Considerations for divorcing Utah spouses with high net worth

Property division must be equitable under the law.

When people with considerable assets divorce, dividing their property, assets and debt between them can present unique challenges. Important steps must be taken to conduct a thorough inventory and classification of all assets, a proper valuation and an equitable division.

Agreement or trial

As with all issues in divorce, property division can be determined by agreement through careful negotiation, usually facilitated by the two party's divorce lawyers. If the spouses cannot reach agreement, the judge in the divorce proceeding will divide the property, money and debt according to Utah law.

While an agreed-upon property division may not be easy in a wealthy family, if the parties can come to agreement each will have input and some control over the outcome. Fighting it out in court can be time consuming, less private and expensive, but sometimes becomes the only option. Either way, it is important to retain a seasoned family lawyer to advocate for your best interest.

It is not uncommon in a marriage of means for the couple to have entered into a prenuptial or postmarital agreement. If such an agreement is valid, it may predetermine issues of property and debt division as contracted between the parties.

Inventory and classification

Taking a comprehensive inventory of all of the property and assets in a wealthy family can be a huge endeavor. Because of their wealth, the spouses are likely to own certain kinds of property that most families do not possess. For example, complex assets may be involved like wide-ranging real estate and business holdings, sophisticated investments, unique collectable property, high-value retirement accounts and more.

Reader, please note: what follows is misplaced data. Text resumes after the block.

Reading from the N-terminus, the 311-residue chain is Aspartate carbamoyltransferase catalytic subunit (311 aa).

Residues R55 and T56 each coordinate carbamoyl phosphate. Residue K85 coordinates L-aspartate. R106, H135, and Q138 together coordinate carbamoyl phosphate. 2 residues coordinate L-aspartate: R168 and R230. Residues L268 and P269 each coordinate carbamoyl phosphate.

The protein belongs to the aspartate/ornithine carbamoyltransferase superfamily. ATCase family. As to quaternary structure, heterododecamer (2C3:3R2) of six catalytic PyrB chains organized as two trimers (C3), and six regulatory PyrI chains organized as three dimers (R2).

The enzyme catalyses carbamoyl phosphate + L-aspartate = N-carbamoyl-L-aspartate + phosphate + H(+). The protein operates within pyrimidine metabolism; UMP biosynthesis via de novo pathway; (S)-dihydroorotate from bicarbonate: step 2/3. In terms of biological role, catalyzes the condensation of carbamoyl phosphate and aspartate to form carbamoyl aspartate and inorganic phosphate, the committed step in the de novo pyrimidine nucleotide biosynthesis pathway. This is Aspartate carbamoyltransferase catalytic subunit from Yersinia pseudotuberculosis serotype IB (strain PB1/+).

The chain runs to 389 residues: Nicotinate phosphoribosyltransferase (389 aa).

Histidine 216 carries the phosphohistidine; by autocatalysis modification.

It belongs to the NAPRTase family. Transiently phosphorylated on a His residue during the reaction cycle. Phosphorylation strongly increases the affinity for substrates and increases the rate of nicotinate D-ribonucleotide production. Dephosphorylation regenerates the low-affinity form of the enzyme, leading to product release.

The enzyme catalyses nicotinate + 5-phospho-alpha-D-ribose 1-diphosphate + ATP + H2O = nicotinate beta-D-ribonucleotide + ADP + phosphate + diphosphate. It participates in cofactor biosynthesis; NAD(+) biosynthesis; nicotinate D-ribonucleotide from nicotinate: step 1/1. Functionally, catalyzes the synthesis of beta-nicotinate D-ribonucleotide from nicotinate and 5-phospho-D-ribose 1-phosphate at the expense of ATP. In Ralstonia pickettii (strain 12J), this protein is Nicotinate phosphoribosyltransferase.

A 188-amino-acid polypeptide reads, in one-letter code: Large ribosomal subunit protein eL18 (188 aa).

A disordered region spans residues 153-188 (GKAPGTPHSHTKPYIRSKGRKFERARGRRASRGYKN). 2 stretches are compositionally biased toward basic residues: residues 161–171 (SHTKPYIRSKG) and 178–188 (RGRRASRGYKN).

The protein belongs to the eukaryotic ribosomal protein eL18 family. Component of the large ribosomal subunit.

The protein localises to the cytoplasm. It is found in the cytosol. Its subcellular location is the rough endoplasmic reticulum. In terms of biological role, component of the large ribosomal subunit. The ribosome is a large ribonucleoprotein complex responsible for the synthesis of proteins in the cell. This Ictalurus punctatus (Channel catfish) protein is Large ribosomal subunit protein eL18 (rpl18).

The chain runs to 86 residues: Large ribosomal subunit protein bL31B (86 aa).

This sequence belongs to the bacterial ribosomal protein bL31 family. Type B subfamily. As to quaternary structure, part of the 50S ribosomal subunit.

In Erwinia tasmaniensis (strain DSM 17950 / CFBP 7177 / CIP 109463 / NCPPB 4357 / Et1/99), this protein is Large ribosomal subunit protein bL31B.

It is extremely important to determine whether a spouse has already or may begin to hide or destroy assets or money to keep them out of the divorce equation. If this is a concern, be sure to discuss it with your lawyer so that proper steps can be taken such as extensive discovery and use of forensic accountants.

Once identified, property is classified as either separate or marital. Separate property is generally:

  • Owned by one party before marriage
  • Inherited by one spouse
  • Received from a third party as a gift by one spouse

A spouse's separate property normally continues to be owned by him or her after the marriage, while marital property is subject to equitable division in divorce. Equitable does not necessarily mean a 50-50 split of property and money, but rather is based in fairness considering all the circumstances of the family.

It should be noted that separate property could become marital if the two are intermingled in some way. This can become a major legal issue.

Valuation

When sophisticated assets are involved, an equitable division is not possible unless each is properly evaluated. This may require the involvement of specialized experts like financial planners, real estate brokers, appraisers, tax advisors and others. The kinds of property that may be involved include:

  • Residential real estate, commercial real estate, vacation homes, investment property, agricultural property, interests in minerals, oil and gas
  • Antiques, art, collectable objects, vehicles, horses, livestock, aircraft, yachts
  • Professional practices, interests in partnerships, corporate shares, executive perks, bonuses, commissions
  • Retirement accounts, stock options, securities, bonds
  • Intellectual property like trademarks, patents, copyrights, trade secrets
  • Trust assets

Professionals and other people of means should seek legal advice and representation by a Utah attorney with specific experience in these significant cases. The lawyers of Kristopher K. Greenwood & Associates, LC, with offices in Ogden, Park City and Lehi, represent spouses in divorce throughout Utah and have the knowledge and experience to handle high net worth divorces.